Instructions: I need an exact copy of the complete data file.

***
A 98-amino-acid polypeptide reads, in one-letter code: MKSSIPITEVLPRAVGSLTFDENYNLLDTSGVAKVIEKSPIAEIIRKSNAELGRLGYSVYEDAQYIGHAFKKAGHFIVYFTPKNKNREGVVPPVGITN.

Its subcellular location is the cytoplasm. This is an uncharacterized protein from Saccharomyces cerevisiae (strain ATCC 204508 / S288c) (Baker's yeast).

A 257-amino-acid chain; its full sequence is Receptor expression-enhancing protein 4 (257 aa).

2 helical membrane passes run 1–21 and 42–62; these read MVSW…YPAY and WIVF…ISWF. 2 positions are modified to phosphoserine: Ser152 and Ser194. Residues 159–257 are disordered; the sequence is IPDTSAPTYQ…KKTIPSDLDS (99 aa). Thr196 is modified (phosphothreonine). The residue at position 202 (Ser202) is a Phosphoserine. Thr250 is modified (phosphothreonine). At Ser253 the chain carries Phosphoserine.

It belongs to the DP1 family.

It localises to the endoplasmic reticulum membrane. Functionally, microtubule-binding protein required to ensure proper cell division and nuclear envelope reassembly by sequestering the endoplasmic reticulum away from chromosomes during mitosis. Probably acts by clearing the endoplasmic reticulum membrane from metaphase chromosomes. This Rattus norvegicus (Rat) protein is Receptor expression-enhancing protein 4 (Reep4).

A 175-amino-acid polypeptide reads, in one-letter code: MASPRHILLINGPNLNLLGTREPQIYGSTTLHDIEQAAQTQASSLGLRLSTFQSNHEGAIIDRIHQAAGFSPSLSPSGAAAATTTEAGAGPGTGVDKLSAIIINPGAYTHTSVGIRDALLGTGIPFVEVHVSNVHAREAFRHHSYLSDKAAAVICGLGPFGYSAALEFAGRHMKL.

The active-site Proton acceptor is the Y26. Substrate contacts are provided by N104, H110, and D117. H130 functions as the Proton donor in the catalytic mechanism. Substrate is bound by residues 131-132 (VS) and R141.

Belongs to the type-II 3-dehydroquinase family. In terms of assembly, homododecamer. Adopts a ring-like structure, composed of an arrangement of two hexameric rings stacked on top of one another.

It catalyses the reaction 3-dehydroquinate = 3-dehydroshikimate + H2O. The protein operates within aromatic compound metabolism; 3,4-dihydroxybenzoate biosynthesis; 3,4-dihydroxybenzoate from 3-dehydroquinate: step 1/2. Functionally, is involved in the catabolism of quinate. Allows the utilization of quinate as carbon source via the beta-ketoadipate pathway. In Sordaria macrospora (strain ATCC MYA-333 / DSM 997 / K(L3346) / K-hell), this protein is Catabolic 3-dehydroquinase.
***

A 98-amino-acid polypeptide reads, in one-letter code: MKSSIPITEVLPRAVGSLTFDENYNLLDTSGVAKVIEKSPIAEIIRKSNAELGRLGYSVYEDAQYIGHAFKKAGHFIVYFTPKNKNREGVVPPVGITN.

Its subcellular location is the cytoplasm. This is an uncharacterized protein from Saccharomyces cerevisiae (strain ATCC 204508 / S288c) (Baker's yeast).

A 257-amino-acid chain; its full sequence is Receptor expression-enhancing protein 4 (257 aa).

2 helical membrane passes run 1–21 and 42–62; these read MVSW…YPAY and WIVF…ISWF. 2 positions are modified to phosphoserine: Ser152 and Ser194. Residues 159–257 are disordered; the sequence is IPDTSAPTYQ…KKTIPSDLDS (99 aa). Thr196 is modified (phosphothreonine). The residue at position 202 (Ser202) is a Phosphoserine. Thr250 is modified (phosphothreonine). At Ser253 the chain carries Phosphoserine.

It belongs to the DP1 family.

It localises to the endoplasmic reticulum membrane. Functionally, microtubule-binding protein required to ensure proper cell division and nuclear envelope reassembly by sequestering the endoplasmic reticulum away from chromosomes during mitosis. Probably acts by clearing the endoplasmic reticulum membrane from metaphase chromosomes. This Rattus norvegicus (Rat) protein is Receptor expression-enhancing protein 4 (Reep4).

A 175-amino-acid polypeptide reads, in one-letter code: MASPRHILLINGPNLNLLGTREPQIYGSTTLHDIEQAAQTQASSLGLRLSTFQSNHEGAIIDRIHQAAGFSPSLSPSGAAAATTTEAGAGPGTGVDKLSAIIINPGAYTHTSVGIRDALLGTGIPFVEVHVSNVHAREAFRHHSYLSDKAAAVICGLGPFGYSAALEFAGRHMKL.

The active-site Proton acceptor is the Y26. Substrate contacts are provided by N104, H110, and D117. H130 functions as the Proton donor in the catalytic mechanism. Substrate is bound by residues 131-132 (VS) and R141.

Belongs to the type-II 3-dehydroquinase family. In terms of assembly, homododecamer. Adopts a ring-like structure, composed of an arrangement of two hexameric rings stacked on top of one another.

It catalyses the reaction 3-dehydroquinate = 3-dehydroshikimate + H2O. The protein operates within aromatic compound metabolism; 3,4-dihydroxybenzoate biosynthesis; 3,4-dihydroxybenzoate from 3-dehydroquinate: step 1/2. Functionally, is involved in the catabolism of quinate. Allows the utilization of quinate as carbon source via the beta-ketoadipate pathway. In Sordaria macrospora (strain ATCC MYA-333 / DSM 997 / K(L3346) / K-hell), this protein is Catabolic 3-dehydroquinase.